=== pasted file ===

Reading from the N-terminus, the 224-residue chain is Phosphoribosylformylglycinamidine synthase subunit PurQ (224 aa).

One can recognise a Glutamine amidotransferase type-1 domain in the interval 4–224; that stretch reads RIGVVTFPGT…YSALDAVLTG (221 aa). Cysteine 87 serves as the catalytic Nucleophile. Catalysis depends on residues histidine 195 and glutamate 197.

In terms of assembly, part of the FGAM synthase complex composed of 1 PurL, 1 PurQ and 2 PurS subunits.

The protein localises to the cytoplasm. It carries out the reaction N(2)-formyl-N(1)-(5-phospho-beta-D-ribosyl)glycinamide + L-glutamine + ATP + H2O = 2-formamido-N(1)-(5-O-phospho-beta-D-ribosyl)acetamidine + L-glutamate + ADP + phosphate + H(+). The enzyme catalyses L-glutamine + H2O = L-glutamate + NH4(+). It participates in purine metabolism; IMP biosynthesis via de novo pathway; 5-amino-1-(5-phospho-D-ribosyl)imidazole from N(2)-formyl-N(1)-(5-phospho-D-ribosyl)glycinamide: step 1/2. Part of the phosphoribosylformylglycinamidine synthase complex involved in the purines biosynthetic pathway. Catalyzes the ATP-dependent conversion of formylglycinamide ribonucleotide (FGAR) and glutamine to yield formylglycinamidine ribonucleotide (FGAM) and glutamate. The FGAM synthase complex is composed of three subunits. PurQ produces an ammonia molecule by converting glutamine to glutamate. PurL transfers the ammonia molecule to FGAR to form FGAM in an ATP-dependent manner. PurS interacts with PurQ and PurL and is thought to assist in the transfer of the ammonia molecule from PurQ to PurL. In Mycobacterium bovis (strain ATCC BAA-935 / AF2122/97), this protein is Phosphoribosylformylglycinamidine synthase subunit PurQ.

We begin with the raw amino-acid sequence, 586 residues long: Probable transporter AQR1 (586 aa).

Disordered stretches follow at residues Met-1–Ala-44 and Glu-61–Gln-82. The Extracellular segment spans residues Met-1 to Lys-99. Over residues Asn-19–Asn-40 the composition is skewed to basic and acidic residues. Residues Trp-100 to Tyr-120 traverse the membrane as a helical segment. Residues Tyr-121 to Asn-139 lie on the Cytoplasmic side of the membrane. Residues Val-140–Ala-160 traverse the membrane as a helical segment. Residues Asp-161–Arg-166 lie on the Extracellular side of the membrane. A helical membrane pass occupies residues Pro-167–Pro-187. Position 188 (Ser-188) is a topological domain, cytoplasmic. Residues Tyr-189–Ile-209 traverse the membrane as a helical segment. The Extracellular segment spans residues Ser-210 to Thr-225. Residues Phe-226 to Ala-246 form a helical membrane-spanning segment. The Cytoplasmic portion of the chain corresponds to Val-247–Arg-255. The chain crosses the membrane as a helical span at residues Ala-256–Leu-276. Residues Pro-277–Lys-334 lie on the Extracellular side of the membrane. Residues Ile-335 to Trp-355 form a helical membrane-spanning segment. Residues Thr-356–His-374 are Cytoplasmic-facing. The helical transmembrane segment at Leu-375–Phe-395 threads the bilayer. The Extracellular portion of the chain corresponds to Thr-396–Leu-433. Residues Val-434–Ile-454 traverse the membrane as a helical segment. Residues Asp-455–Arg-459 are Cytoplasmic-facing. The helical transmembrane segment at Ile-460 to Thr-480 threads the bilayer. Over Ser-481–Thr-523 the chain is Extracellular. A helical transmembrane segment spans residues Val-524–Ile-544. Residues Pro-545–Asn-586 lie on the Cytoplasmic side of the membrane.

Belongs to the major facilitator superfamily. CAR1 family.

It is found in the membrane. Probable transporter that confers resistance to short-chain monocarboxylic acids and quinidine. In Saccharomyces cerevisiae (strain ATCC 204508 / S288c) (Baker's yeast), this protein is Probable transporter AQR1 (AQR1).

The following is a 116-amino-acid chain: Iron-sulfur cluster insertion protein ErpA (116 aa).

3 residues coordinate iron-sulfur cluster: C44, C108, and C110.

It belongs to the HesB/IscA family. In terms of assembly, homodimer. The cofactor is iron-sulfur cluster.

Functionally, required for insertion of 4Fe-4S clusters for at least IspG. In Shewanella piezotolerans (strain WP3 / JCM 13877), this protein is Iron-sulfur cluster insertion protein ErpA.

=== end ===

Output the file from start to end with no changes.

Reading from the N-terminus, the 224-residue chain is Phosphoribosylformylglycinamidine synthase subunit PurQ (224 aa).

One can recognise a Glutamine amidotransferase type-1 domain in the interval 4–224; that stretch reads RIGVVTFPGT…YSALDAVLTG (221 aa). Cysteine 87 serves as the catalytic Nucleophile. Catalysis depends on residues histidine 195 and glutamate 197.

In terms of assembly, part of the FGAM synthase complex composed of 1 PurL, 1 PurQ and 2 PurS subunits.

The protein localises to the cytoplasm. It carries out the reaction N(2)-formyl-N(1)-(5-phospho-beta-D-ribosyl)glycinamide + L-glutamine + ATP + H2O = 2-formamido-N(1)-(5-O-phospho-beta-D-ribosyl)acetamidine + L-glutamate + ADP + phosphate + H(+). The enzyme catalyses L-glutamine + H2O = L-glutamate + NH4(+). It participates in purine metabolism; IMP biosynthesis via de novo pathway; 5-amino-1-(5-phospho-D-ribosyl)imidazole from N(2)-formyl-N(1)-(5-phospho-D-ribosyl)glycinamide: step 1/2. Part of the phosphoribosylformylglycinamidine synthase complex involved in the purines biosynthetic pathway. Catalyzes the ATP-dependent conversion of formylglycinamide ribonucleotide (FGAR) and glutamine to yield formylglycinamidine ribonucleotide (FGAM) and glutamate. The FGAM synthase complex is composed of three subunits. PurQ produces an ammonia molecule by converting glutamine to glutamate. PurL transfers the ammonia molecule to FGAR to form FGAM in an ATP-dependent manner. PurS interacts with PurQ and PurL and is thought to assist in the transfer of the ammonia molecule from PurQ to PurL. In Mycobacterium bovis (strain ATCC BAA-935 / AF2122/97), this protein is Phosphoribosylformylglycinamidine synthase subunit PurQ.

We begin with the raw amino-acid sequence, 586 residues long: Probable transporter AQR1 (586 aa).

Disordered stretches follow at residues Met-1–Ala-44 and Glu-61–Gln-82. The Extracellular segment spans residues Met-1 to Lys-99. Over residues Asn-19–Asn-40 the composition is skewed to basic and acidic residues. Residues Trp-100 to Tyr-120 traverse the membrane as a helical segment. Residues Tyr-121 to Asn-139 lie on the Cytoplasmic side of the membrane. Residues Val-140–Ala-160 traverse the membrane as a helical segment. Residues Asp-161–Arg-166 lie on the Extracellular side of the membrane. A helical membrane pass occupies residues Pro-167–Pro-187. Position 188 (Ser-188) is a topological domain, cytoplasmic. Residues Tyr-189–Ile-209 traverse the membrane as a helical segment. The Extracellular segment spans residues Ser-210 to Thr-225. Residues Phe-226 to Ala-246 form a helical membrane-spanning segment. The Cytoplasmic portion of the chain corresponds to Val-247–Arg-255. The chain crosses the membrane as a helical span at residues Ala-256–Leu-276. Residues Pro-277–Lys-334 lie on the Extracellular side of the membrane. Residues Ile-335 to Trp-355 form a helical membrane-spanning segment. Residues Thr-356–His-374 are Cytoplasmic-facing. The helical transmembrane segment at Leu-375–Phe-395 threads the bilayer. The Extracellular portion of the chain corresponds to Thr-396–Leu-433. Residues Val-434–Ile-454 traverse the membrane as a helical segment. Residues Asp-455–Arg-459 are Cytoplasmic-facing. The helical transmembrane segment at Ile-460 to Thr-480 threads the bilayer. Over Ser-481–Thr-523 the chain is Extracellular. A helical transmembrane segment spans residues Val-524–Ile-544. Residues Pro-545–Asn-586 lie on the Cytoplasmic side of the membrane.

Belongs to the major facilitator superfamily. CAR1 family.

It is found in the membrane. Probable transporter that confers resistance to short-chain monocarboxylic acids and quinidine. In Saccharomyces cerevisiae (strain ATCC 204508 / S288c) (Baker's yeast), this protein is Probable transporter AQR1 (AQR1).

The following is a 116-amino-acid chain: Iron-sulfur cluster insertion protein ErpA (116 aa).

3 residues coordinate iron-sulfur cluster: C44, C108, and C110.

It belongs to the HesB/IscA family. In terms of assembly, homodimer. The cofactor is iron-sulfur cluster.

Functionally, required for insertion of 4Fe-4S clusters for at least IspG. In Shewanella piezotolerans (strain WP3 / JCM 13877), this protein is Iron-sulfur cluster insertion protein ErpA.